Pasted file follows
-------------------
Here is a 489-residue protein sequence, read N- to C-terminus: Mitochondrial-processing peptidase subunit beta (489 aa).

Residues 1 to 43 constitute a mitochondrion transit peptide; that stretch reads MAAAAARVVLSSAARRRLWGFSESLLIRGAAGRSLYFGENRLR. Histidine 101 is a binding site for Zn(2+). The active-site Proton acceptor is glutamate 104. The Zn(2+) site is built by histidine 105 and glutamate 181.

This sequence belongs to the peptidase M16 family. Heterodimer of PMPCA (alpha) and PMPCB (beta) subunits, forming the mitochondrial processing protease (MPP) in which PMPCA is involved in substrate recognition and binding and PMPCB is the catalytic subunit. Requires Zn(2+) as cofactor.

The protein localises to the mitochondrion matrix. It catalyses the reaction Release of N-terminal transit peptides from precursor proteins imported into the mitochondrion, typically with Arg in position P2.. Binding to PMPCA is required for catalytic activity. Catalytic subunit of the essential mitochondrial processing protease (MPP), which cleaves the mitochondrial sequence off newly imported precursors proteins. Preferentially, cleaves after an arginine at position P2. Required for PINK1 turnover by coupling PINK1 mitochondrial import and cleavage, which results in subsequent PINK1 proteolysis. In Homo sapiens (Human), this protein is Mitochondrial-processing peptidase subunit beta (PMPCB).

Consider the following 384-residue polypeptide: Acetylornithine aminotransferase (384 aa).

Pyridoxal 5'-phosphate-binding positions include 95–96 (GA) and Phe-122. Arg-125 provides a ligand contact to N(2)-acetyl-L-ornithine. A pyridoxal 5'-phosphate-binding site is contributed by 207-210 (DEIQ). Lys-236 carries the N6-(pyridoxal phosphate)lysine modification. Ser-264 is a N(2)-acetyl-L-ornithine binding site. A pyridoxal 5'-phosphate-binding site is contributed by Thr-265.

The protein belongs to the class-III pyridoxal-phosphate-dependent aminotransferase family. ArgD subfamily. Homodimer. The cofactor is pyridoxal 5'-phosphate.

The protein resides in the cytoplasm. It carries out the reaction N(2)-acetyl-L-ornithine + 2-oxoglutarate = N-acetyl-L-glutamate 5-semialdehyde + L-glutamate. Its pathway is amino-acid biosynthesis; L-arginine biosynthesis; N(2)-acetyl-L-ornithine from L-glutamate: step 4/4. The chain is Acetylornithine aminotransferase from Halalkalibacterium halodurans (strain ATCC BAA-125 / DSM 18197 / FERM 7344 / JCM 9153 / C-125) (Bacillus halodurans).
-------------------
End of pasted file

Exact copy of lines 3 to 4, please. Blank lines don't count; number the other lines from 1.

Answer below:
This sequence belongs to the peptidase M16 family. Heterodimer of PMPCA (alpha) and PMPCB (beta) subunits, forming the mitochondrial processing protease (MPP) in which PMPCA is involved in substrate recognition and binding and PMPCB is the catalytic subunit. Requires Zn(2+) as cofactor.

The protein localises to the mitochondrion matrix. It catalyses the reaction Release of N-terminal transit peptides from precursor proteins imported into the mitochondrion, typically with Arg in position P2.. Binding to PMPCA is required for catalytic activity. Catalytic subunit of the essential mitochondrial processing protease (MPP), which cleaves the mitochondrial sequence off newly imported precursors proteins. Preferentially, cleaves after an arginine at position P2. Required for PINK1 turnover by coupling PINK1 mitochondrial import and cleavage, which results in subsequent PINK1 proteolysis. In Homo sapiens (Human), this protein is Mitochondrial-processing peptidase subunit beta (PMPCB).